Texas Small Businesses Beware: New Laws Expand Liability for Sexual Harassment Claims

sexual harassment graphic 2By Janet A. Hendrick and Laurel L. Baker

Janet Hendrick and Laurel Baker portraits

Janet A. Hendrick and Laurel L. Baker

September 1, 2021 marks the beginning of a new era for sexual harassment claims against employers in Texas. Texas is notorious for protecting its pro-employer policies, but recent legislation goes against the grain to make all businesses, regardless of size, subject to liability for sexual harassment claims.

  1. Senate Bill 45 Broadens Definition of “Employer” and Scope of Liability

Senate Bill 45, signed by Governor Greg Abbott on May 30, 2021, adds Section 21.141 to the Texas Labor Code to define “employer” as “a person who (A) employs one or more employees; or (B) acts directly in the interests of an employer in relation to an employee.” Currently, only employers with fifteen or more employees can be sued for sex harassment, under either federal or Texas law, but the new Texas law will subject all employers doing business in Texas, regardless of size, to these claims. Additionally, the law expands liability to individuals, such as officers, directors, and other employees, so an employee claiming sex harassment can sue not just the employer, but these individuals.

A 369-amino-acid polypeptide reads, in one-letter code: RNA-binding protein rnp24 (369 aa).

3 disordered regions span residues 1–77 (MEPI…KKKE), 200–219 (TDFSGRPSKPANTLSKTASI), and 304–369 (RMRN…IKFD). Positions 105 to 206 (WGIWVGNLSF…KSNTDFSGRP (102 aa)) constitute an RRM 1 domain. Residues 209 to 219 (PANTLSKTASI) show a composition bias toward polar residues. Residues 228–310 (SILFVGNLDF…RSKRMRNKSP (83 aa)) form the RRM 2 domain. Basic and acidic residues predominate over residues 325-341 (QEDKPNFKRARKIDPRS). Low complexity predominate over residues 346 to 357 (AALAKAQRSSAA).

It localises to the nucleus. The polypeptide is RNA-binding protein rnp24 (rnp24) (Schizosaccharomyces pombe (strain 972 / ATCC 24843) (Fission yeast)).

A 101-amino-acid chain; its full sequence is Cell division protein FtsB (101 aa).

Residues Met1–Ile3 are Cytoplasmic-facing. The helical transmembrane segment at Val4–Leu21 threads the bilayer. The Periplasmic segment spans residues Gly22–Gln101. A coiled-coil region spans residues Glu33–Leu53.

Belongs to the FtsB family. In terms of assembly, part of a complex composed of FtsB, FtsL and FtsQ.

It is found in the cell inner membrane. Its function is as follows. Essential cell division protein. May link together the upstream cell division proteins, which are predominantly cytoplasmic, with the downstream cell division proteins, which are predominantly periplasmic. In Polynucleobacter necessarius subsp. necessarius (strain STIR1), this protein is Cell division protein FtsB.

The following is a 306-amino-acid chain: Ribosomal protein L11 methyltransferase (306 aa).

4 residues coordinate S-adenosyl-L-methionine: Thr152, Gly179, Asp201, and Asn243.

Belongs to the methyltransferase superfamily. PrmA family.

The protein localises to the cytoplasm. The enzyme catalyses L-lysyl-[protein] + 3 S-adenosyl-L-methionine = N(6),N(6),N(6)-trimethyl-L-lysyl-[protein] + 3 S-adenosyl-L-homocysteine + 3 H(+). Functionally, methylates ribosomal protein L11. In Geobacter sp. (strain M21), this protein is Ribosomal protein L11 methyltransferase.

1. Senate Bill 45 Requires Employers to Act Immediately

Historically, employers subject to sex harassment claims can avoid liability by taking prompt remedial action when an employee alleges sex harassment.  The new Texas law changes this standard, requiring employers to take “immediate and appropriate corrective action.”  What exactly this standard will require remains to be seen, as Texas courts will no doubt face interpreting the standard for years to come.

  1. House Bill 21 Lengthens the Statute of Limitations for Employees to File Claim

Under current Texas law, an employee has 180 days to file a sexual harassment claim with the Texas Workforce Commission. House Bill 21, signed by Governor Abbott on June 9, 2021, extends this period to 300 days for claims based on conduct that occurred on or after September 1, 2021. The 180-day period will still apply to other discrimination claims, including discrimination based on sex, race, color, disability, national origin, or religion.

Although it is yet to be determined exactly how these changes will be interpreted and applied, it is imperative that all employers—regardless of size—be proactive to ensure they are taking measures to minimize liability for sexual harassment claims. Three important steps are (1) robust policies, that allow reporting through multiple avenues, (2) manager training, and (3) swift action to investigate claims. Phillips Murrah has extensive experience investigating and defending sex harassment claims and working with employers to make sure their training, policies and procedures protect their businesses. For assistance, contact your Phillips Murrah labor and employment lawyer.

Phillips Murrah’s labor and employment attorneys continue to monitor developments to provide up-to-date advice to our clients regarding new rules that affect employers.


Janet Hendrick portrait

Janet Hendrick is a Shareholder and a member of the Firm’s Labor and Employment Practice Group.

For more information on this alert and its impact on your business, please call 214.615.6391 or email me.

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